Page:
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Scenario: Script to Perform


For the past year I’ve been one of the house videographers for The Kitchen, a visual and performance arts space that’s been around almost as long as me.  For some of the projects I shoot, they ask me to come in and watch a dress rehearsal to get an idea of what I’m in for.  Scenario: Script to Perform was one of those times.  I’ve been wanting to expand into photographing dance, so I asked if I could shoot during the dress.

To borrow from the Kitchen’s description of the piece:

choreographer Gillian Walsh continues her work with scores. The score—a constellation of derived language and numerical codes—orients the dancer toward form and away from performance, towards dance as non-fiction form. Scenario is infinite emptiness: undermining expectations of extroversion and theatrical effect, it is structural choreographic thought without a dance.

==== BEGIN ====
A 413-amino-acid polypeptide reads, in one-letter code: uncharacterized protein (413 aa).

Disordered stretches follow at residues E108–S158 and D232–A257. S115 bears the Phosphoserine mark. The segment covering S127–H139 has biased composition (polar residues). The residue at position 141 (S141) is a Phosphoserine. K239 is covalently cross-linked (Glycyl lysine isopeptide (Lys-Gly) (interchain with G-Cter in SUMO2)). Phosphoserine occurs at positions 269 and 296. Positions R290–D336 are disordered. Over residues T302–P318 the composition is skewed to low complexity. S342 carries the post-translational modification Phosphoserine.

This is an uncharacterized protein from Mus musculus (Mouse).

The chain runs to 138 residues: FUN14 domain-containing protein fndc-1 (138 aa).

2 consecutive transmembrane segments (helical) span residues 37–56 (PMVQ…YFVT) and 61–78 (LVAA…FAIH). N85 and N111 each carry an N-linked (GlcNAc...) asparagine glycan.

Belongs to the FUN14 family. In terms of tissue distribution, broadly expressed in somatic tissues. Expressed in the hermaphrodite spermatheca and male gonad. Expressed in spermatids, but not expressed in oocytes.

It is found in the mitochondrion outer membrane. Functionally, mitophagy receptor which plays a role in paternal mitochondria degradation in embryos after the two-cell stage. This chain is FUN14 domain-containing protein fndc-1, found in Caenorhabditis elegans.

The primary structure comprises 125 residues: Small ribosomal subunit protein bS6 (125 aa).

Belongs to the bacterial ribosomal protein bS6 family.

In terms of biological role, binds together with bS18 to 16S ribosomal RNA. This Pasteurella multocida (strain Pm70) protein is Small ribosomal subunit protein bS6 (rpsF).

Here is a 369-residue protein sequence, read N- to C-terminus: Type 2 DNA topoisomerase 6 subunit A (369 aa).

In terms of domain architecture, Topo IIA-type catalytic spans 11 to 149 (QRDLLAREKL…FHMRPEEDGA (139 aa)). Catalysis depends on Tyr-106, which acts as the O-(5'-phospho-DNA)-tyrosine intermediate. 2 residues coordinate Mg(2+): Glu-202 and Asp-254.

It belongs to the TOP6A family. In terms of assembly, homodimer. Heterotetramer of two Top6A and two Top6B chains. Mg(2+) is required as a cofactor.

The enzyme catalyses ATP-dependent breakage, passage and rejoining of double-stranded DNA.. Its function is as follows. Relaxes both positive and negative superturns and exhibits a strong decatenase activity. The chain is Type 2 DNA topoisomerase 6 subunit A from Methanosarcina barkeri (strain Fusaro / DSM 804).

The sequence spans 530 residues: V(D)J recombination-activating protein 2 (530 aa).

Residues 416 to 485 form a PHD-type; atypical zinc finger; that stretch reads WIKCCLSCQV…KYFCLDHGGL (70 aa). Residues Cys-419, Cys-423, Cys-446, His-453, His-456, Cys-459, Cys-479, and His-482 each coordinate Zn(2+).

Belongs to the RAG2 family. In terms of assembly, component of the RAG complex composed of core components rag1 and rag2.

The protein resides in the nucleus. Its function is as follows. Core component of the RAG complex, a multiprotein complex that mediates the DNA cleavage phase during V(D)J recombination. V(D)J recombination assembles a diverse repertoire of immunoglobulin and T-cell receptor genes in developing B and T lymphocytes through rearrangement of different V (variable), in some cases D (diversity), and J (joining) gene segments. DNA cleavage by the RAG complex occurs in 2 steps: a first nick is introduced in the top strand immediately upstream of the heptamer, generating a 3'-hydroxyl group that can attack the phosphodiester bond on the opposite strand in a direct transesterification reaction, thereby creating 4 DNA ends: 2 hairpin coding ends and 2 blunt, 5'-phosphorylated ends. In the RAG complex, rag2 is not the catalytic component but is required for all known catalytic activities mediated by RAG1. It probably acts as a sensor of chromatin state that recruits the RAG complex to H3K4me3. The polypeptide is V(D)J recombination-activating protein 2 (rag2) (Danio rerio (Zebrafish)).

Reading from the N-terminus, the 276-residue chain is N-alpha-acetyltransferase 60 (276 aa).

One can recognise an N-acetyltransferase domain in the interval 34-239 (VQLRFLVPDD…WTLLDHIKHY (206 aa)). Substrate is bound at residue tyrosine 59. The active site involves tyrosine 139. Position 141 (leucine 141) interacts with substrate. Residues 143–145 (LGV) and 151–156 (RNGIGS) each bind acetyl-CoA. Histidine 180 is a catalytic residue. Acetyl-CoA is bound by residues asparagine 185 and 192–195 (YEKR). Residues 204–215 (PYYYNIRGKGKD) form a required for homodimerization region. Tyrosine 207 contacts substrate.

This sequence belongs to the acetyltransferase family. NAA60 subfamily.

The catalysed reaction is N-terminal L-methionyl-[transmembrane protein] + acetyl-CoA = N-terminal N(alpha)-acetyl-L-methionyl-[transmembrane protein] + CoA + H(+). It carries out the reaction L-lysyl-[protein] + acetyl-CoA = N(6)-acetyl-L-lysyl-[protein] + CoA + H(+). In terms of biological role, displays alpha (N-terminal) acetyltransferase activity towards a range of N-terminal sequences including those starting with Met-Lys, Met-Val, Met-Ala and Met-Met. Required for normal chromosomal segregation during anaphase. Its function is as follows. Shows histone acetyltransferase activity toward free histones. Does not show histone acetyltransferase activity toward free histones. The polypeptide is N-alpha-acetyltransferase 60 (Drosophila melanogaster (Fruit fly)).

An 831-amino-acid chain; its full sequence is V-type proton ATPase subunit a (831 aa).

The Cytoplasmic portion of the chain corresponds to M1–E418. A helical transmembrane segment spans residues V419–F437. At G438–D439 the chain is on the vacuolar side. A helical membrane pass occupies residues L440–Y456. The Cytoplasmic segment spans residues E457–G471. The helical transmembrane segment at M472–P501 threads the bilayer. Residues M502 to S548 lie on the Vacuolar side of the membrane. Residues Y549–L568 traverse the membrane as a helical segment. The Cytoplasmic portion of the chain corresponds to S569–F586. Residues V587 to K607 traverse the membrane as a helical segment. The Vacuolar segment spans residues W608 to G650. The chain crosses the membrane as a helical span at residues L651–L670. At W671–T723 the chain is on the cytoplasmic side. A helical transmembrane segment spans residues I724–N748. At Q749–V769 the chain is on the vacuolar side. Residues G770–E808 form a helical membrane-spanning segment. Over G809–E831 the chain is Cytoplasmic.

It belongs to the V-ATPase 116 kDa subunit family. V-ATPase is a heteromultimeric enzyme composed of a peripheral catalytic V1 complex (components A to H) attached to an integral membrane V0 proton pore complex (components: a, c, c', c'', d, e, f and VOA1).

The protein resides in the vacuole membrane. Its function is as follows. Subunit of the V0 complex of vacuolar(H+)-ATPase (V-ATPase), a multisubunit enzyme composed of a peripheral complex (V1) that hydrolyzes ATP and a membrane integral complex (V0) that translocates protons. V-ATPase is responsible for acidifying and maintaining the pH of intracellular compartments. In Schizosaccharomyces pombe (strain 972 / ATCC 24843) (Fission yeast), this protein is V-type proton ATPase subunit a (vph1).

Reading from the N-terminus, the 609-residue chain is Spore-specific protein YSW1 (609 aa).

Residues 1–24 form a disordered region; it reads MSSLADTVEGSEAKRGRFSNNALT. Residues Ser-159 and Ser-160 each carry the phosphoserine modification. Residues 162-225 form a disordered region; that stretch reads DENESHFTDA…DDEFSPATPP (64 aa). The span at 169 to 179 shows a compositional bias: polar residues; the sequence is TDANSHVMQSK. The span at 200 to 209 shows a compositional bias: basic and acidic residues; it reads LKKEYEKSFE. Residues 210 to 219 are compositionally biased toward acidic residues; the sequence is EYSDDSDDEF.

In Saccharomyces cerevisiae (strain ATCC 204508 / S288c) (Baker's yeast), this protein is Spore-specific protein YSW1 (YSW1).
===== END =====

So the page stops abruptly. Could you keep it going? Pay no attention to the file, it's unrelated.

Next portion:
It was a fascinating piece to watch, almost meditative at times.  The set was the blank walls of the Kitchen’s performance space, with the lighting by Zack Tinkelman changing things up — from cold fluorescent, to a warmer “normal” look and into deeply saturated blues and magentas (again courtesy of LEDs and again giving an odd oversaturated, almost blacklight look on camera).  The movement was not dynamic, but there were some nice images created with the dancers’ positions in space.  To a certain extent, I was having to rely on my Viewpoints training to look for spatial relationship, repetition, architecture, shape, etc.  So thank you, Anne and SITI Company, for making this one successful!

Posted in Shows